5 Fruits of A Meditation Practice

5:30 a.m., the alarm goes off. Half-awake I make my way to the bathroom to brush my teeth. Reorganized, I make my way to the clear corner of my room where my meditation space awaits. I sit down on my meditation block. Thoughts begin to make their presence known. Cluttering my mind and fogging my brain. The decision to return to the coziness and comfort of my bed plague today’s mind chatter. Other thoughts start narrating stories as if I could possibly do anything about it in this moment. I take a deep breath, close my eyes, and regather myself. It isn’t long before I can see my thoughts passing over my mind like waves washing over a barren coastline. At this point, I begin to cultivate gratitude. I begin to deepen my awareness by checking in with my physical body, my energies, my emotions, and my breath. A deep sense of calmness, serenity, and peace engulf the space that was once relentless chatter.  Now there is clarity, purpose, and life.

This simple tool has been an awakening to greater fulfillment in all aspects of my life. However, to sit in stillness and observe is not so easy. Many of us are afraid to be with ourselves in silence for even a few moments let alone several minutes. How is it that some may sit in reverent silence and others are quick to leave the aspects of their mind? For one, it’s is frightening. Think to be alone with the object that has caused past pain, trauma, suffering, and destruction is intimidating. To face your thoughts takes courage! Think of the last time you were quiet. How many thoughts raced uninterrupted through your mind? How many times were these thoughts destructive in nature or worse yet, manifested into a negative emotional state or other forms of altercation. We are wired to react. The sympathetic nervous system, or often referred to as the fight, flight, or freeze state is the dominant force behind many of our daily struggles. This state can cause anxiety, self-doubt, frustration, anger, impulsivity, and depression. This system is critical for our survival, but on average we over rely on this system to create everyday thoughts, decisions, and actions. The majority of us are trapped in this sympathetic state, unaware, and our quality of life is suffering. 

A simple meditative practice can begin to reengineer your thinking practice. It will allow you to rediscover inner workings that will allow more soundness in judgement and an overall sense of wellbeing. Many believe that meditation can’t be achieved. Only those locked in caves or secluded from society can achieve the benefits of meditation. The answer is far from that. Meditation is the most accessible, cost effective, empowering tool that is available to us. This practice will help gain an overall sense of purpose and fulfillment that will spill into your relationships, career, body, emotions, and life.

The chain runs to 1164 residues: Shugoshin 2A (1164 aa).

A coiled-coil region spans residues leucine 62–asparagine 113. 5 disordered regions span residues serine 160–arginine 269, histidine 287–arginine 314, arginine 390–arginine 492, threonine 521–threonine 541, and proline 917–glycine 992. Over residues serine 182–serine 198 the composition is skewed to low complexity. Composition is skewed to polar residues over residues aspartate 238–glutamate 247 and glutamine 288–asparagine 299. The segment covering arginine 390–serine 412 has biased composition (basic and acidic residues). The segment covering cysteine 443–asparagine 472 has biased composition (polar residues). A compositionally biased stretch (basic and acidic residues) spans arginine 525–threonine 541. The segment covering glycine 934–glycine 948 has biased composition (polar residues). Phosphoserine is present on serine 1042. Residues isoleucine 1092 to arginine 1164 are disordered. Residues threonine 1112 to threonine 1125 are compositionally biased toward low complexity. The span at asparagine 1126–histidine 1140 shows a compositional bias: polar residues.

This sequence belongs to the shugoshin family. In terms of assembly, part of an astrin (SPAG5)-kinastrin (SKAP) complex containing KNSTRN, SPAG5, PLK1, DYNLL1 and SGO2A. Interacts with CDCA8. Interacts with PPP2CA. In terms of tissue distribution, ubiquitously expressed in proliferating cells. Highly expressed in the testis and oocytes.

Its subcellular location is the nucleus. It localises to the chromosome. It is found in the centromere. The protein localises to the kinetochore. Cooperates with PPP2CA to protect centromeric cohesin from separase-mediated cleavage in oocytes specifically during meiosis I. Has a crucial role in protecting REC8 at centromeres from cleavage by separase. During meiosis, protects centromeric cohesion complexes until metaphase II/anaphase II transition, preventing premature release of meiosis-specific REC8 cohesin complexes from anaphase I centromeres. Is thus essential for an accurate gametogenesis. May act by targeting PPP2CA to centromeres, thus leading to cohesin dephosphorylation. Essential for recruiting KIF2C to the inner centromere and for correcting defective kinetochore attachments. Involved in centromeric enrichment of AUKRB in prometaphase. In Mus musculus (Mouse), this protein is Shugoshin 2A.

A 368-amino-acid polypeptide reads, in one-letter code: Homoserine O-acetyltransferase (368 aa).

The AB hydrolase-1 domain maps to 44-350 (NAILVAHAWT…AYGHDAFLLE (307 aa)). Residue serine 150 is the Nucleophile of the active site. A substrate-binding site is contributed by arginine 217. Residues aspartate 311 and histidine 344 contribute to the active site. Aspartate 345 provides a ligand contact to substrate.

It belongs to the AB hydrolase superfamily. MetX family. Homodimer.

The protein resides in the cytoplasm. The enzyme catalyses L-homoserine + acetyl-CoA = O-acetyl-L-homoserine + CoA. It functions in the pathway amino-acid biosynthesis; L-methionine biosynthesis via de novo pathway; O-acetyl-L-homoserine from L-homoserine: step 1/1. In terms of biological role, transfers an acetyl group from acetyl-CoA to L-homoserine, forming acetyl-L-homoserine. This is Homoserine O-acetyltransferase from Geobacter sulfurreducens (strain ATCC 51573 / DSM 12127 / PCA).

Below are 5 Fruits I have learned from my daily practice:

1)      Meditation increases and improves awareness (physical, emotional, spiritual, and energetic).  Meditation allows one to examine the intent of their actions rather than react to the survival flight, flight, or freeze instinct.


2)      Meditation cultivates a sense of wellbeing throughout your day and life. Rather than reacting to situations, you begin to respond to situations with greater clarity of intention, mindfulness, and emotion. Mediation can create a sense of purpose, direction, and ease.


3)      Mediation creates space in a cluttered mind. The moment stillness is achieved, awareness begins. This is when the journey begins.


4)      Meditate anywhere! Seated, in the shower, walking, driving, in line for coffee. The beauty is this tool is available to us all at any time without restriction. Being aware of your thoughts in the presence of nature is one of the most powerful and healing practices that you can offer to yourself.


5)      Meditation is a daily practice. The practice might change as insights grow, or may change on a daily basis.  Like any skill, it will take practice to learn how to use it. There is no end, nor beginning for a matter of fact.  This being said, do not become discouraged if you can’t sit for more than 5 minutes. If your intent is to sit still for 1 minute. Then that’s your practice. Over time your awareness will improve and your tolerance will increase


This practice even works well with many physical practices: yoga, running, weightlifting, and many sport activities. Find your intention, find stillness, clarity, and respond with awareness. Practice daily anytime anywhere. Happy training!